Unable to understand this gift, which was freely given in the Garden, Man at the Fall, rejected the gift of devine sonship, falling and losing the divine Nature, the likeness of God.

Thomas Aquanis addresses this topic in a few articles. Here is one explaining, not easily, how this sacrifice in a way necessary.



Objection 1. It seems that it was not necessary for Christ to suffer for the deliverance of the human race. For the human race could not be delivered except by God, according to Isaias. 45:21: Have not I, the Lord, and there is no God else besides Me? A just God and a Saviour, there is none besides Me. But no necessity can compel God, for this would be repugnant to His omnipotence. Therefore it was not necessary for Christ to suffer.

Obj. 2. Further, what is necessary is opposed to what is voluntary. But Christ suffered of His own will; for it is written (Isa. 53:7): He was offered because it was His own will. Therefore it was not necessary for Him to suffer.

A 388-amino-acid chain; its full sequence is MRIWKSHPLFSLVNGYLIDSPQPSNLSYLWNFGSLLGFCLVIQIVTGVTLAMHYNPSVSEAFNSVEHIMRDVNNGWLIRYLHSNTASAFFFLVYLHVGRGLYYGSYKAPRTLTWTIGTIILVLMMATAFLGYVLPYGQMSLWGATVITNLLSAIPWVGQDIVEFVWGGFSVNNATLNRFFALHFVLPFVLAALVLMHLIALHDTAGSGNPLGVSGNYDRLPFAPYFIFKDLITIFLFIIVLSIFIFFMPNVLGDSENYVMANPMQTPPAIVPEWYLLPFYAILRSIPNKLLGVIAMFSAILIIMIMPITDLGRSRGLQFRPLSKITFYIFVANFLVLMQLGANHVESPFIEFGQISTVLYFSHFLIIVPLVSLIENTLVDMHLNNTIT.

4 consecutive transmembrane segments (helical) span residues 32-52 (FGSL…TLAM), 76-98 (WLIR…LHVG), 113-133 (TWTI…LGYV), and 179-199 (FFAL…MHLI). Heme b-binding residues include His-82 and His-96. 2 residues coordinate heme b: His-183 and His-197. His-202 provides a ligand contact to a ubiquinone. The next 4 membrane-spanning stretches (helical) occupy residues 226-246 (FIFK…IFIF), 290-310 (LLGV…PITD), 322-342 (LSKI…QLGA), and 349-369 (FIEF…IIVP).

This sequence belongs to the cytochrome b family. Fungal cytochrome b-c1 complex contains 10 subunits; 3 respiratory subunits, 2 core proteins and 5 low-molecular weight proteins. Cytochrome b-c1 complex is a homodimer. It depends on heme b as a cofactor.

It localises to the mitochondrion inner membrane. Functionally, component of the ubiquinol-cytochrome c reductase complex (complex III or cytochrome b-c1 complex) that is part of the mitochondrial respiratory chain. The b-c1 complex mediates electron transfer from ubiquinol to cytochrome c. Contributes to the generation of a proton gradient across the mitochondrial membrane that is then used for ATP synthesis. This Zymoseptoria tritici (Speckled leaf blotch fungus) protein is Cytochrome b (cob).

Obj. 3. Further, as is written (Ps. 24:10): All the ways of the Lord are mercy and truth. But it does not seem necessary that He should suffer on the part of the Divine mercy, which, as it bestows gifts freely, so it appears to condone debts without satisfaction: nor, again, on the part of Divine justice, according to which man had deserved everlasting condemnation. Therefore it does not seem necessary that Christ should have suffered for men’s deliverance.

Obj. 4. Further, the angelic nature is more excellent than the human, as appears from Dionysius (Div. Nom. iv.). But Christ did not suffer to repair the angelic nature which had sinned. Therefore, apparently, neither was it necessary for Him to suffer for the salvation of the human race. On the contrary, It is written (John 3:14): As Moses lifted up the serpent in the desert, so must the Son of man be lifted up, that whosoever believeth in Him may not perish, but may have life everlasting.